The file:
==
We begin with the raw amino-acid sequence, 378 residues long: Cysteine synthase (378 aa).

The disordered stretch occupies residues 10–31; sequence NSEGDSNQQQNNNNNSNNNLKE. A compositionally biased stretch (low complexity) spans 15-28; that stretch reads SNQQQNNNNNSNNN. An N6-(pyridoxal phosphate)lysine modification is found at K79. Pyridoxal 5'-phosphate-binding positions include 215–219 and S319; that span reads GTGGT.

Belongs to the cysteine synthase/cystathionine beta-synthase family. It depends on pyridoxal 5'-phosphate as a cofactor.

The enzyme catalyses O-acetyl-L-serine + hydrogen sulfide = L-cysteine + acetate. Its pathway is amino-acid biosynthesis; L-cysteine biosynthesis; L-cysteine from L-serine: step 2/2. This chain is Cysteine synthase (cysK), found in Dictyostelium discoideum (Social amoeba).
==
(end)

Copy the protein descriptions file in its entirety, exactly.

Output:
We begin with the raw amino-acid sequence, 378 residues long: Cysteine synthase (378 aa).

The disordered stretch occupies residues 10–31; sequence NSEGDSNQQQNNNNNSNNNLKE. A compositionally biased stretch (low complexity) spans 15-28; that stretch reads SNQQQNNNNNSNNN. An N6-(pyridoxal phosphate)lysine modification is found at K79. Pyridoxal 5'-phosphate-binding positions include 215–219 and S319; that span reads GTGGT.

Belongs to the cysteine synthase/cystathionine beta-synthase family. It depends on pyridoxal 5'-phosphate as a cofactor.

The enzyme catalyses O-acetyl-L-serine + hydrogen sulfide = L-cysteine + acetate. Its pathway is amino-acid biosynthesis; L-cysteine biosynthesis; L-cysteine from L-serine: step 2/2. This chain is Cysteine synthase (cysK), found in Dictyostelium discoideum (Social amoeba).